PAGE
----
Emergent Stateness: Critical Urban Geopolitics in Slavutych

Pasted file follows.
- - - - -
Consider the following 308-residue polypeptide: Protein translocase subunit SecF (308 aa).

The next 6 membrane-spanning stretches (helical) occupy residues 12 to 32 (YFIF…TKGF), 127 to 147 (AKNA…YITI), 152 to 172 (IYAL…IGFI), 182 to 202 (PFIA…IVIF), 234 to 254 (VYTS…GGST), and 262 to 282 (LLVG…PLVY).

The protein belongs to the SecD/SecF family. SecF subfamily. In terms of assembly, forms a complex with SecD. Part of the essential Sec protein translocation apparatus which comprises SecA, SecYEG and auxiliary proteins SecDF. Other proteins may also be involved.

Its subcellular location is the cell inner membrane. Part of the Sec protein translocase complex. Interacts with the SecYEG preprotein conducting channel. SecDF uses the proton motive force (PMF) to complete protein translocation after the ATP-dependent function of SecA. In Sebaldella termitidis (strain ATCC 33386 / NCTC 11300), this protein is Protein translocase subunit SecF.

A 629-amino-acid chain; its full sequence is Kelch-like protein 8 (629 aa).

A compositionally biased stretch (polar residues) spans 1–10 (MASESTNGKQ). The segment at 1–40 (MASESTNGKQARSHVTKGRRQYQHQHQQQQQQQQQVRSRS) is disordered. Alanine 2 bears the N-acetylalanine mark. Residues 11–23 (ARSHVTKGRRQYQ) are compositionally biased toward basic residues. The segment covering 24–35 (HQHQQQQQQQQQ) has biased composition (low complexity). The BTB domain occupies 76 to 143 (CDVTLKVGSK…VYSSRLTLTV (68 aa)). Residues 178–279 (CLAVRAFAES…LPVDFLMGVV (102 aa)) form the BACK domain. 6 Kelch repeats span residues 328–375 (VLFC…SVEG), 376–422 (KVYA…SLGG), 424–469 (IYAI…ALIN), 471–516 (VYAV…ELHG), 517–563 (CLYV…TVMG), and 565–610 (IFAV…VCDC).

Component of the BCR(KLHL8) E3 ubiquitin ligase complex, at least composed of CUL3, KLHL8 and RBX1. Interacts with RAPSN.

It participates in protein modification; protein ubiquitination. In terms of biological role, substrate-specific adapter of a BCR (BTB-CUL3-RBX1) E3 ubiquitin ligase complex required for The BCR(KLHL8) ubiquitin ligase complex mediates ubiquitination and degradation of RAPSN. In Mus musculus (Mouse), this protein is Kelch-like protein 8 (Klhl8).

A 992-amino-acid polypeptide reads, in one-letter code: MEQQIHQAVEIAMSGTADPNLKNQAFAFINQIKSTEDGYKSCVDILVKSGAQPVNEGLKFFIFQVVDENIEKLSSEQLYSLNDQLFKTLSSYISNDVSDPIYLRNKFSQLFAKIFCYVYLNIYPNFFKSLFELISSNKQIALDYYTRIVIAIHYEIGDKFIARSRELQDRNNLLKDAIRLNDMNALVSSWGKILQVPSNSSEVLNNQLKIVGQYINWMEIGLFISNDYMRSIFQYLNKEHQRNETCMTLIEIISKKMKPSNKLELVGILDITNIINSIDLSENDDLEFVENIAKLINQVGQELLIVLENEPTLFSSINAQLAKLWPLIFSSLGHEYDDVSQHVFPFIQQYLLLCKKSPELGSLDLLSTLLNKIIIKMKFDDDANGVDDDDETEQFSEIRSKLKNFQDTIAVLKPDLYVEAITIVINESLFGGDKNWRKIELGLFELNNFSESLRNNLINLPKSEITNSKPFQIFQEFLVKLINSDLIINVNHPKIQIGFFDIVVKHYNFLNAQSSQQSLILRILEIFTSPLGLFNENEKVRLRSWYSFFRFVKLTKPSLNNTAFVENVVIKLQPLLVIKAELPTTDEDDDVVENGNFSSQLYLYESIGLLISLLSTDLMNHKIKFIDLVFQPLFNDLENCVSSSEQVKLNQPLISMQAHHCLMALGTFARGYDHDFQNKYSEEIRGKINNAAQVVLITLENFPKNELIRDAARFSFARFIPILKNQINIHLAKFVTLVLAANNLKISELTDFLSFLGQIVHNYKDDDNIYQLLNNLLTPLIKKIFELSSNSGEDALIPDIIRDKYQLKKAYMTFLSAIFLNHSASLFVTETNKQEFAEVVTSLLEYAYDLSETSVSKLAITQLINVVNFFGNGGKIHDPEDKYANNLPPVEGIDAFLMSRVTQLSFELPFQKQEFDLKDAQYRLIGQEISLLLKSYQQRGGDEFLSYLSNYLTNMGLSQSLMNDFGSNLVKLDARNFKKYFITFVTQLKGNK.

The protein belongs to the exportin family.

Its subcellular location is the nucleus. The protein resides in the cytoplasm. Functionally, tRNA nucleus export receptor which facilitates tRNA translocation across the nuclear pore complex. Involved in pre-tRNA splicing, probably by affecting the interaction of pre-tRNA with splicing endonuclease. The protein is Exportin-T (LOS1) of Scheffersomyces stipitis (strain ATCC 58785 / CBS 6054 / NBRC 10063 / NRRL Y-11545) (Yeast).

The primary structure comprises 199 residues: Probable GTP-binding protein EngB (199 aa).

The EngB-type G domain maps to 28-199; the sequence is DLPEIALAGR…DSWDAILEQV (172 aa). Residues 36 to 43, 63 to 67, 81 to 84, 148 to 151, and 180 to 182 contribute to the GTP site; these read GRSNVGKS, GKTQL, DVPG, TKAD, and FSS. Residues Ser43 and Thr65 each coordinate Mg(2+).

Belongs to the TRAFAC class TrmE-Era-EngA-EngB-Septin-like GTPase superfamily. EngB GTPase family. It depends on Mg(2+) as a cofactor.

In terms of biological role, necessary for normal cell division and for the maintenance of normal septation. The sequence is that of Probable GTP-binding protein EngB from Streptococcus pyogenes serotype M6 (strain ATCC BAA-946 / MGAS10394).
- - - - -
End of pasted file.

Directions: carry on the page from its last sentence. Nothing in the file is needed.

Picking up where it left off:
The city of Slavutych was built specifically to house the workers who would continue to work post-disaster at the Chornobyl Nuclear Power Plant (ChNPP) and their families. It was the pinnacle of Soviet planned cities, the culmination of decades of lessons learned from similar projects, and the architectural embodiment of Soviet multinationalism. However, in spite of all the excitement the new city elicited, within just a few years the now-independent Ukrainian government, under pressure from international organizations like the International Atomic Energy Association and the United Nations, established a hard expiration date for the shutdown of all ChNPP reactors, which in turn would mean economic devastation for Slavutych and render its existence wholly unnecessary. Rather than wait for the inevitable, city leaders and residents leveraged global and national interest in the Chornobyl disaster and its aftermath, drawing investments from multinational corporations, international organizations, and states to keep the city alive. Their scattergun approach to economic diversification and pre-emptive urban revitalization paid off, as Slavutych thrived even as the rest of Ukraine suffered major economic and demographic crises. This paper examines how Slavutych citizens were able to forge, and then to act upon, geopolitical relationships to mitigate the lingering social, political, and economic effects of the Chornobyl disaster in the city.
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